Samsung Pay: Following its acquisition of LoopPay, Samsung launched Samsung Pay in mid-2015, putting it in direct competition with Android Pay on Samsung’s Android device line-up. With LoopPay technology, which emits a signal that mimics the magnetic stripe on a typical credit card, Samsung Pay enables mobile payments at nearly every point-of-sale system in the U.S. and is not limited to NFC terminals. This wide point-of-sale compatibility was the foundation of an aggressive consumer marketing push, which also included a Referral Rewards Program for consumers to earn points with every transaction to be exchanged for gift cards, Samsung products, and for merchandise with various U.S. retailers. Samsung occupies a proprietary niche within the broader Android footprint.
PayPal: PayPal has been busy positioning itself as a major player in all types of digital payments. In 2014, PayPal acquired payment processing startup Braintree and its digital wallet app Venmo, which provides a frictionless way for friends to make and share payments. In 2015, PayPal split from eBay and acquired digital money transfer provider and mobile wallet competitors Xoom and Paydiant. It also greatly expanded its merchant base. PayPal also formed a partnership with MasterCard in 2015 wherein PayPal cash can be used to purchase goods via MasterCard’s tap-and-pay feature. In 2016, PayPal formed a similar partnership with Visa. PayPal has released a strong showing in its 2016 third quarter results, with revenue increases of 18% and a subscriber base of 192 million worldwide, up 11%, with 1.5 billion transactions processed, $26 billion of which were in mobile pay, up 56%. Venmo in particular has shot up in popularity, processing $4.9 billion in payments, up 131% from the same quarter in 2015.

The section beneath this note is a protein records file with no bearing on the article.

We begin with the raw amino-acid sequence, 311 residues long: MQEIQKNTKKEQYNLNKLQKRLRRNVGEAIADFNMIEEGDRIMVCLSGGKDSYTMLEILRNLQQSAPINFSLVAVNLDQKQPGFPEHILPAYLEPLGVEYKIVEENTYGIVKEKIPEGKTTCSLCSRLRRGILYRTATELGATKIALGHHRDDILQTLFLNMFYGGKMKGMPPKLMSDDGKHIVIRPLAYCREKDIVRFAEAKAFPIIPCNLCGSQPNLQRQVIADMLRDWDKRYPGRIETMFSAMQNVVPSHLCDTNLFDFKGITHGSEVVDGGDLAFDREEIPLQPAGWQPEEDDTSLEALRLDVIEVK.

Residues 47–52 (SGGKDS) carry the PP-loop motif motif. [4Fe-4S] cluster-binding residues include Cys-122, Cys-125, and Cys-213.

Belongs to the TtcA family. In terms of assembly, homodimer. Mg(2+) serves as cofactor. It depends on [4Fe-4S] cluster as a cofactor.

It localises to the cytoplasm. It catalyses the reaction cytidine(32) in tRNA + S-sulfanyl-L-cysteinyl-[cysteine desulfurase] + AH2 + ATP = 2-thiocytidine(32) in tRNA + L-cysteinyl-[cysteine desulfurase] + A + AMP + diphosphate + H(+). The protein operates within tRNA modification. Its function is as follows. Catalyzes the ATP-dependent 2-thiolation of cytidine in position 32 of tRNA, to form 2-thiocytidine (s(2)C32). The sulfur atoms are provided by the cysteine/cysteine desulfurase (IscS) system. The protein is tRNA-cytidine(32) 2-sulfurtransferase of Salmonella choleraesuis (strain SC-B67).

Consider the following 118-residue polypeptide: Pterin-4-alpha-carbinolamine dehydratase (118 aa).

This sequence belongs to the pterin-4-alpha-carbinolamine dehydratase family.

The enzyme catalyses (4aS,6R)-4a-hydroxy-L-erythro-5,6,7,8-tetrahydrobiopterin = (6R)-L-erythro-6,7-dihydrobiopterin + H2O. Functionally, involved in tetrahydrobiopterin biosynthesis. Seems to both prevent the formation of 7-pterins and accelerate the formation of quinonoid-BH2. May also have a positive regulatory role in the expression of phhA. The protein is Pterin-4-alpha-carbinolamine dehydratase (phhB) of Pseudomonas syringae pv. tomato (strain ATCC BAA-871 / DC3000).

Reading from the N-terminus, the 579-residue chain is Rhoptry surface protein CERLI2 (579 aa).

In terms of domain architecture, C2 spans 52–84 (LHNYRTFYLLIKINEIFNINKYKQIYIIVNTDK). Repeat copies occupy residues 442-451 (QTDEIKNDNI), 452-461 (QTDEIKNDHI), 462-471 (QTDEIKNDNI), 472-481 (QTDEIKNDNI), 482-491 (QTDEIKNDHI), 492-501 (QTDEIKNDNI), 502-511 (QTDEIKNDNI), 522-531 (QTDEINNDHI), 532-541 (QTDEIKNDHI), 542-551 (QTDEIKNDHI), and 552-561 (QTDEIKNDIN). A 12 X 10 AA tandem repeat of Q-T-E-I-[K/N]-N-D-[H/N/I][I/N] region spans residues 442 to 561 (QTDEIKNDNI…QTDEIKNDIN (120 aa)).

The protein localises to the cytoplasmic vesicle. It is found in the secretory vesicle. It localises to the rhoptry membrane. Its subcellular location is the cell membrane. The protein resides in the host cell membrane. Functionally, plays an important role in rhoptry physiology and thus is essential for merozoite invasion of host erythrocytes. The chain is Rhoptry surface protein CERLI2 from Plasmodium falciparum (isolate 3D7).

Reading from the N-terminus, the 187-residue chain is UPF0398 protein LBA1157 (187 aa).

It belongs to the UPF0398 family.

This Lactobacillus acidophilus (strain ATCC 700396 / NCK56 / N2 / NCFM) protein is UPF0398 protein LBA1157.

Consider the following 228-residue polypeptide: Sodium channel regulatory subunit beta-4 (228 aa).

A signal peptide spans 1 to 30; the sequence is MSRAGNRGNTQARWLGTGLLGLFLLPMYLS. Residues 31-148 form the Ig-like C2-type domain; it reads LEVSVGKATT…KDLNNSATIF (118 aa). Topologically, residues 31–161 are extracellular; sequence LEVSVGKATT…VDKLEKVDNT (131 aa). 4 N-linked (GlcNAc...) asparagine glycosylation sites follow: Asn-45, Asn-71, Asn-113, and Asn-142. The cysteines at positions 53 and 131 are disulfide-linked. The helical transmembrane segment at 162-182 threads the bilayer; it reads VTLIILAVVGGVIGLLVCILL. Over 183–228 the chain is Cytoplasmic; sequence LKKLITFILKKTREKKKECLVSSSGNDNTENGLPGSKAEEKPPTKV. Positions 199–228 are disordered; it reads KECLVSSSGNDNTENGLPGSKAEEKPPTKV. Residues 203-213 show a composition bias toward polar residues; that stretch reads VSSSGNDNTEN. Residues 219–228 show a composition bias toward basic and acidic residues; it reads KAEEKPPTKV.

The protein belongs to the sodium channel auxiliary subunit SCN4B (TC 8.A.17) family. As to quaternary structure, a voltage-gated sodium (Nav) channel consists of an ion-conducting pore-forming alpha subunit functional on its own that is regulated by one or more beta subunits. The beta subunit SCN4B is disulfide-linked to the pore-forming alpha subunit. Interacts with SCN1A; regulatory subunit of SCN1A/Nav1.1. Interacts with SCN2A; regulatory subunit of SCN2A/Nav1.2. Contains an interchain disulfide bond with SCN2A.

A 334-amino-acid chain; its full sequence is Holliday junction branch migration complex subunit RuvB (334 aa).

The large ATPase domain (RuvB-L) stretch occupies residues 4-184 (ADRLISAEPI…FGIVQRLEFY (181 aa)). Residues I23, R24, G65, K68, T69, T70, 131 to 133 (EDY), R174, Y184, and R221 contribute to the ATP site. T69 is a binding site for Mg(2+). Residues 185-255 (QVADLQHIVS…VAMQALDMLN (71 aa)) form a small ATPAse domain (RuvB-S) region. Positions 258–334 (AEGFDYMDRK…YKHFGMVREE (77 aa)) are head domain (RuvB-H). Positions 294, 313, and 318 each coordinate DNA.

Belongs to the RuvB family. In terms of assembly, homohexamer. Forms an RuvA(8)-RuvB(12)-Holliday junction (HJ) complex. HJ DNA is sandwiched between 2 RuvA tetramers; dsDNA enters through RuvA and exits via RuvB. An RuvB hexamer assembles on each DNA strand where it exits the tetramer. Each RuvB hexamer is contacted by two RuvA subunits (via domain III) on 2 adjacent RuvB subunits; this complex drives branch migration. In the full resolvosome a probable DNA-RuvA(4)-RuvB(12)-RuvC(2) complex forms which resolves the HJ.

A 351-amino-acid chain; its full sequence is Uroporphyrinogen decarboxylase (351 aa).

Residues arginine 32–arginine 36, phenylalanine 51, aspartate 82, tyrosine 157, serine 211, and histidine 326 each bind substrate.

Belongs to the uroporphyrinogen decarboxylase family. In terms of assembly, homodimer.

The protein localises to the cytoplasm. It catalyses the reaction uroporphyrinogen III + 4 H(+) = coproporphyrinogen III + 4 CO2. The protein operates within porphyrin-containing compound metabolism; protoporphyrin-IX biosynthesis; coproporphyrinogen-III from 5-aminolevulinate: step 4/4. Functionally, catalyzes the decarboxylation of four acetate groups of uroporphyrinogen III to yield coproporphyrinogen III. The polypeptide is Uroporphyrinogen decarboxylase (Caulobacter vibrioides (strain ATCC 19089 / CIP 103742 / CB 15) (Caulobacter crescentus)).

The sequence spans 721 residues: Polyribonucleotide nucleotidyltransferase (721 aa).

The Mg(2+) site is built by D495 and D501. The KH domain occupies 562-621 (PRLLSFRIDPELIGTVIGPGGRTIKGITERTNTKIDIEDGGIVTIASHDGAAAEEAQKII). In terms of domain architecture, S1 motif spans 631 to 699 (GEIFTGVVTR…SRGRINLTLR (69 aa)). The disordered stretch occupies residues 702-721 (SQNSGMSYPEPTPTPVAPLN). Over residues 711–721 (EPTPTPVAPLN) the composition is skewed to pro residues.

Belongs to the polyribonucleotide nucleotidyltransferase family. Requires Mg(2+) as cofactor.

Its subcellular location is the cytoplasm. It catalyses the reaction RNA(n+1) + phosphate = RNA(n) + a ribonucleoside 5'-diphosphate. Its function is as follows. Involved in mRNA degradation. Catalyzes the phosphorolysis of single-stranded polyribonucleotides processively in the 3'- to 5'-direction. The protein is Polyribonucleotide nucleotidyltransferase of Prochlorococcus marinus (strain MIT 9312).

MasterPass: MasterPass is a digital wallet that enables customer purchases online, in-app, and in-store through a secure account. Launched in 2013 as an upgrade to PayPass Wallet Services, MasterPass works with MasterCard, American Express, Diner’s Club, Discover and Visa accounts. Customers create an account and load any participating credit or debit card, similar to setting up and using a PayPal account. MasterPass can be used at more than 5 million merchant locations in 77 countries that accept contactless payments.
Visa Checkout: Visa introduced the online Visa Checkout service in July 2014. Visa Checkout works with Visa, MasterCard, American Express or Discover credit or debit cards. Unlike MasterPass, Visa Checkout does not currently have point-of-sale compatibility, making it useful for in-app and web purchases only. Visa notes that more than 10 million Visa Checkout accounts have been created. Recently, Visa Checkout added the capability for users to swipe its Visa logo on a screen to begin the checkout process, after which they add their username and password to complete the checkout.